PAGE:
Letting Kids Walk to School
School had already started here in Switzerland when the ‘walk to school’ debate started in the US in September this year. It was partly initiated by an article in the New York Times ‘Why can’t she walk to school?’ The story featured a mother who let her 7-year old girl, a second grader in upstate New York walk a block and half to school. Friends, neighbors, and families were just horrified at this apparent “lack of judgment” on the part of the mother.
In the part of the world where I live in, walking to school is the norm rather than the exception, and moms who chauffeur their kids to school, the so-called Mama-Taxis, are considered a traffic hazard frowned upon by school authorities, traffic officers, and other parents.
Why Parents are Afraid
Walking alone, even in familiar territory, presents danger to little children. The story of Little Red Riding has been our guiding lesson at a very young age. Kidnapping, pedophilia, bullying, and traffic accidents are just a few of the reason why parents would practically delivery their children right at the school doorstep and pick them up the same way. We’ve all heard the horror stories over the years of abductions and murders that have occurred.
However, because of these fears, parents would, according to the NYT, watch over their kids with unhealthy paranoia. Examples of these behaviors are:
- Parents and children sit in their cars at the end of the driveways to wait for the school bus.
- School buses are fitted with surveillance cameras.
- Parents drive to school with their kids’ names on the dashboard and children are individually escorted out by a school staff.
- People who see kids walk to school alone call the authorities.
- Parents who let their kids walk to school alone are reprimanded and are threatened to be charged with child endangerment.
What are the Benefits of Kids Walking to School?
- Walking to school builds character – It’s my kids’ way to independence.
- Walking prepares kids to navigate the world – Some experts believe that children who are chauffeured to and from school are not prepared to navigate the outside world.
- Walking is healthy – Lack of physical exercise is one of the major factors that contribute to chronic health problems and obesity in children these days. Walking to school give kids the chance to get physical exercise, get some fresh air and sunshine.
- Walking is cheaper and environmentally friendly – Gasoline is expensive and driving adds to air pollution. According to the traffic officer, a lot of traffic accidents involving children happen because of the traffic hazards presented by Mama-Taxis.
With these things in mind, I give some tips as to how I got my kids ready for walking to school.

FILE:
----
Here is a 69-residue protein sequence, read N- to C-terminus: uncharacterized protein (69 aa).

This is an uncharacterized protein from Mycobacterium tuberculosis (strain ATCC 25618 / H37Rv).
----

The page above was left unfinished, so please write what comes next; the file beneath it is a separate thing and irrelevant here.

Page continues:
Make sure your child is ready -I rehearsed with my kids several times before school started. On the way to school, they have to cross the main street which is usually manned by 2 traffic guards during school days. However, they have to learn to cross on their own, just in case the guards aren’t around. If your child doesn’t feel too secure about walking alone, then walk with him or her until she gains confidence.
Choose the safest way – The safest way is not necessarily the shortest way. I showed my kids to take a way where they aren’t exposed too much to vehicular traffic. However, I did check it out several times, paying attention to hazards such as steps, dogs, water, insufficient street lighting etc. that they might encounter along the way.
Once they grow older and more street wise, I’m sure they’d take the shorter route. But that’s years away from now.
There is safety in numbers – I always emphasize this to my twin boys. They go to separate classes but they have similar schedules and the rule is: wait for each other. It is advisable that your child walks with other children even if it means making a detour. Talk to other moms and pool your kids together.
Leave the wheels at home – Bicycles, skates, and scooters, leave them at home until the kids are old enough. The safest way to get to school is walking, even though it may not be the fastest.
Make your child as visible as possible to motorists – Reflectors on jackets and school bags make children more visible to drivers. Kindergarten kids in Switzerland are required to walk the streets with some sort of reflector vests.
Do spot checks – I have to admit it. I spied on my kids during the first few weeks of school just to make sure they are alright. I also try to observe their behavior while walking. Are they being careful? I have stopped spying on them since but I do spot checks from time to time and tell them ‘I just happened to be nearby.’
Let go. And don’t feel guilty – I know a lady who’s been waging a battle for the last couple of years against her daughter, her daughter’s teachers, and her fears. She was traumatized as a child when she witnessed a friend fatally ran over by a car on the way to school. I can imagine how difficult it is for her to let go and let her daughter walk to school alone. But we cannot protect our kids forever. And we shouldn’t make our fears their fears. We have to let go at some stage, and we shouldn’t be feeling guilty either.